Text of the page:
Key points
  • Australia's rental vacancy rate hit a record low 1.1% last month amid a fall in new listings 
  • Limited supply is pushing prices higher - the median advertised rent is now $550 a week
  • Rental costs are expected to continue rising in Australia's capital cities 

The number of new rental listings hitting the market in September reached a decade low, falling 5.7% over the prior 12 months, according to the latest quarterly PropTrack Rental Report.

There has never been fewer rental properties available in Australia and the limited supply is pushing prices higher, it found.

The total number of rental listings on the market was nearly 23% lower than the five-year September average last month and the national vacancy rate was found to be at an all-time low of 1.1% - down from 1.3% this time last year.

An influx of migration and a wave of investors leaving the market appears to be behind much of the rising demand. 

As a result, rental prices rose nearly 15% over the 12 months to September, with the median weekly advertised rent on reaching $550 a week. 

The cost of renting was one of the most significant drivers of inflation last quarter, lifting 2.2%.

The future doesn’t look much brighter for renters in Australia’s capital cities.

“From here, we expect rents will continue to climb in the major capital cities due to persistent low supply and strong demand,” PropTrack director of economic research Cameron Kusher said.

“Outside of the major capital cities, we expect rental price growth to continue to slow, the availability of stock for rent to ease further and vacancy rates to start drifting higher.”

Melbourne renters appear to be hardest hit, with the city seeing 20% fewer total listings now than this time last year. 

Sydney has also seen listings decline by 12% over the last 12 months, while Perth has seen an 8% decrease.

On the other hand, Hobart and Canberra have seen listings increase by 60% and 10% year-on-year respectively.

The findings highlight the need for more housing to be built, particularly in Australia’s largest cities.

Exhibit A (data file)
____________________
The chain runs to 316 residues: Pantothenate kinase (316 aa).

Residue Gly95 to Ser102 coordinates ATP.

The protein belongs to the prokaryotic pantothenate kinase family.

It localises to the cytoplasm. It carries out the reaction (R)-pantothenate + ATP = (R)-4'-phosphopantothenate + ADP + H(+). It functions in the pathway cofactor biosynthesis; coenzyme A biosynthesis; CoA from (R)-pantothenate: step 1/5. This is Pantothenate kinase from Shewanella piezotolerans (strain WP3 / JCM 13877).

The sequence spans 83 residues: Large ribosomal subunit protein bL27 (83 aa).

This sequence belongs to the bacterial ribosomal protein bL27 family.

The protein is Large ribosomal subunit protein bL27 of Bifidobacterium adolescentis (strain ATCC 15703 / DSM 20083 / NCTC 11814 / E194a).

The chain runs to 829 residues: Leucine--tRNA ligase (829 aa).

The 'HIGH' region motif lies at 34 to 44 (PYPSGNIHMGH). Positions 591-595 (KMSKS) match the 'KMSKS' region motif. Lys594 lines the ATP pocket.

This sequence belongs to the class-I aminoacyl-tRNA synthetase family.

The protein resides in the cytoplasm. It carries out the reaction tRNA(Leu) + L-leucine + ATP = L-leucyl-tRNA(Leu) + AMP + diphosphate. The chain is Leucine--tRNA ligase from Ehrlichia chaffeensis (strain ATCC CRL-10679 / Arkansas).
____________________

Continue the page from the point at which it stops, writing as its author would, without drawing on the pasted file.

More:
“With dwelling approvals and commencements at decade lows and this trend unlikely to change in the near-term, immediate solutions should focus on encouraging investment and better utilisation of existing housing,” Mr Kusher said.

“Additionally, first-time buyers should be supported into homeownership, freeing up the rental stock they currently occupy.”

Housing Australia previously warned Australia could face a shortfall of more than 100,000 dwellings by 2027 if current trends continue. 

House prices $2,000 off record high 

The soaring cost of renting is hampering first-home buyers’ ability to save for a deposit on their own home. 

On top of that, borrowing capacities have reduced, largely due to rising interest rates, and house prices continue to rise. 

A recent report from Domain found Australia’s median house price was within $2,000 of its record high last month - a gap that’s expected to close by year’s end. 

“It is worth pointing out that the pace of growth is currently being somewhat contained by the stretched affordability,” Domain chief of research and economics Nicola Powell said. 

“If mortgage rates weren’t as high as they currently are, price growth would be faster with the current housing undersupply.”

New owner-occupier home loans of under $600,000 typically commanded a 5.98% p.a. interest rate in August – up from 2.37% p.a. in the same month of 2021, according to Reserve Bank of Australia (RBA) figures.

“So for buyers who are in the position of considering purchasing, it is important to weigh up the pros and cons of delaying their purchasing timing along with financial planning,” Dr Powell said.

Image by Grant Lemons on Unsplash.